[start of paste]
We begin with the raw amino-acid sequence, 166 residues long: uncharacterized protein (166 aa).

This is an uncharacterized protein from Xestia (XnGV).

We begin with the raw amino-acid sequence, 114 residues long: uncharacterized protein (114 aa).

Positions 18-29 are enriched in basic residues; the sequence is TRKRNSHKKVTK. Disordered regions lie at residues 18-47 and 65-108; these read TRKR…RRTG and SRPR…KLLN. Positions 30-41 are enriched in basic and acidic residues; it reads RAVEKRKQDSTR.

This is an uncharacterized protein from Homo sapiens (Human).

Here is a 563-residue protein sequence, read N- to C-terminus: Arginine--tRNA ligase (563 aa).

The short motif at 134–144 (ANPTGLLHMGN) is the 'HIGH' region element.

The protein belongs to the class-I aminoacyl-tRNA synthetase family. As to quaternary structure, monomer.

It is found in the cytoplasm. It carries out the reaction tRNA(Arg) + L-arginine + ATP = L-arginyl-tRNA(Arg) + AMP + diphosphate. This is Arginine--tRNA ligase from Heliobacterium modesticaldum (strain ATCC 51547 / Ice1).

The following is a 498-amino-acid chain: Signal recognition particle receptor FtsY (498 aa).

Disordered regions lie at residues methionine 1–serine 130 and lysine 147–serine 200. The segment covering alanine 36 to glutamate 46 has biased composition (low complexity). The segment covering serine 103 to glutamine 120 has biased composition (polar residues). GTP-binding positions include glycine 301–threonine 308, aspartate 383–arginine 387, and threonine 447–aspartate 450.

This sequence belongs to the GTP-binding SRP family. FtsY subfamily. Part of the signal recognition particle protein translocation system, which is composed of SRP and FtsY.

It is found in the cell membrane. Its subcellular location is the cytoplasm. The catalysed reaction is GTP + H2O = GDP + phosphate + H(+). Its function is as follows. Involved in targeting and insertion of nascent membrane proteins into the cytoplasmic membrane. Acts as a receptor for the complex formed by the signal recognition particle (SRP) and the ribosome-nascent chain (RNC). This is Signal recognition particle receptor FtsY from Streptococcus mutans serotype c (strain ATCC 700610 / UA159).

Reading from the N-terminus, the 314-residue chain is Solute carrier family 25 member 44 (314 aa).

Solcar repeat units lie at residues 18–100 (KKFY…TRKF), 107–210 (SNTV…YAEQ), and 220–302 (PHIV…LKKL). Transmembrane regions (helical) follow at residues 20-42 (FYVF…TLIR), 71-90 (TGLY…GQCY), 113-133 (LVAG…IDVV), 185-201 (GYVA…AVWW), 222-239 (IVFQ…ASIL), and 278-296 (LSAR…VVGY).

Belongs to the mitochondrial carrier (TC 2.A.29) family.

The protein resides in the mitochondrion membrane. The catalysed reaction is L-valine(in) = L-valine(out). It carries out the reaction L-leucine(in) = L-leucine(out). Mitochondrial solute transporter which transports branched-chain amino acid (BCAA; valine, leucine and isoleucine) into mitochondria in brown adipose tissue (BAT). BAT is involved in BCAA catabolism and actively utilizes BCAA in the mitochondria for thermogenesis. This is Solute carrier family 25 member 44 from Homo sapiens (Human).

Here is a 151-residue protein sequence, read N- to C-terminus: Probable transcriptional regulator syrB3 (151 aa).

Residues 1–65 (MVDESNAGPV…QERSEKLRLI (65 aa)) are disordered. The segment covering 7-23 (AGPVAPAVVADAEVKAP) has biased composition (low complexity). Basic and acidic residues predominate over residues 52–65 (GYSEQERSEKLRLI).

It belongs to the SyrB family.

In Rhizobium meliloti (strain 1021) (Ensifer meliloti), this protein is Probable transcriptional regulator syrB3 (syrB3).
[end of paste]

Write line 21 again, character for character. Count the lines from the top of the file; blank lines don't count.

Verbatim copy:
In Rhizobium meliloti (strain 1021) (Ensifer meliloti), this protein is Probable transcriptional regulator syrB3 (syrB3).